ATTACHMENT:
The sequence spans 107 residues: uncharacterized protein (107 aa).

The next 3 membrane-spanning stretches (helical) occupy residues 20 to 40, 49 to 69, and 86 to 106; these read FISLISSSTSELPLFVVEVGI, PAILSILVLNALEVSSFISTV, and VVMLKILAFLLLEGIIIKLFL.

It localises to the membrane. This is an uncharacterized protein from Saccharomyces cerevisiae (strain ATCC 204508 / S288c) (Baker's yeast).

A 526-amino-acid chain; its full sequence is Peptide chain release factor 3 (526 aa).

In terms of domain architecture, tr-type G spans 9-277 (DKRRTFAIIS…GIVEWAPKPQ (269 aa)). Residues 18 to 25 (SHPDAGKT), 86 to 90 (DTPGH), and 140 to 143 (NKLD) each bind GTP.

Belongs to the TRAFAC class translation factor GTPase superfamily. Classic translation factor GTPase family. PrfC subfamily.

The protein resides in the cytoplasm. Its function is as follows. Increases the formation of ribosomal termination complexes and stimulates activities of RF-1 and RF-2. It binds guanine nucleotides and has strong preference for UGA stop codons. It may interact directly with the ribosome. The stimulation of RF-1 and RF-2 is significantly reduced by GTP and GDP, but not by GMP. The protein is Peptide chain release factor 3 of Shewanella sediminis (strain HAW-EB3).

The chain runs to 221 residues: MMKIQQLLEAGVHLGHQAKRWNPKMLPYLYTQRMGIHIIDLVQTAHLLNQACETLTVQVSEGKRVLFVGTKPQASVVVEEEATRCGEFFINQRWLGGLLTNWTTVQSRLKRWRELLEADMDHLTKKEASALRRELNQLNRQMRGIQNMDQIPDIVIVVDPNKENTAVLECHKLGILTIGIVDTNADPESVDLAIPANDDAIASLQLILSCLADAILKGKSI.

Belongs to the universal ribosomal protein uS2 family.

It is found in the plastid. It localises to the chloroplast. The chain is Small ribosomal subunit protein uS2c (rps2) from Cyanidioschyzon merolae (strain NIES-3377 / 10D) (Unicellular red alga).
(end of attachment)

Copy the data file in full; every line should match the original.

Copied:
The sequence spans 107 residues: uncharacterized protein (107 aa).

The next 3 membrane-spanning stretches (helical) occupy residues 20 to 40, 49 to 69, and 86 to 106; these read FISLISSSTSELPLFVVEVGI, PAILSILVLNALEVSSFISTV, and VVMLKILAFLLLEGIIIKLFL.

It localises to the membrane. This is an uncharacterized protein from Saccharomyces cerevisiae (strain ATCC 204508 / S288c) (Baker's yeast).

A 526-amino-acid chain; its full sequence is Peptide chain release factor 3 (526 aa).

In terms of domain architecture, tr-type G spans 9-277 (DKRRTFAIIS…GIVEWAPKPQ (269 aa)). Residues 18 to 25 (SHPDAGKT), 86 to 90 (DTPGH), and 140 to 143 (NKLD) each bind GTP.

Belongs to the TRAFAC class translation factor GTPase superfamily. Classic translation factor GTPase family. PrfC subfamily.

The protein resides in the cytoplasm. Its function is as follows. Increases the formation of ribosomal termination complexes and stimulates activities of RF-1 and RF-2. It binds guanine nucleotides and has strong preference for UGA stop codons. It may interact directly with the ribosome. The stimulation of RF-1 and RF-2 is significantly reduced by GTP and GDP, but not by GMP. The protein is Peptide chain release factor 3 of Shewanella sediminis (strain HAW-EB3).

The chain runs to 221 residues: MMKIQQLLEAGVHLGHQAKRWNPKMLPYLYTQRMGIHIIDLVQTAHLLNQACETLTVQVSEGKRVLFVGTKPQASVVVEEEATRCGEFFINQRWLGGLLTNWTTVQSRLKRWRELLEADMDHLTKKEASALRRELNQLNRQMRGIQNMDQIPDIVIVVDPNKENTAVLECHKLGILTIGIVDTNADPESVDLAIPANDDAIASLQLILSCLADAILKGKSI.

Belongs to the universal ribosomal protein uS2 family.

It is found in the plastid. It localises to the chloroplast. The chain is Small ribosomal subunit protein uS2c (rps2) from Cyanidioschyzon merolae (strain NIES-3377 / 10D) (Unicellular red alga).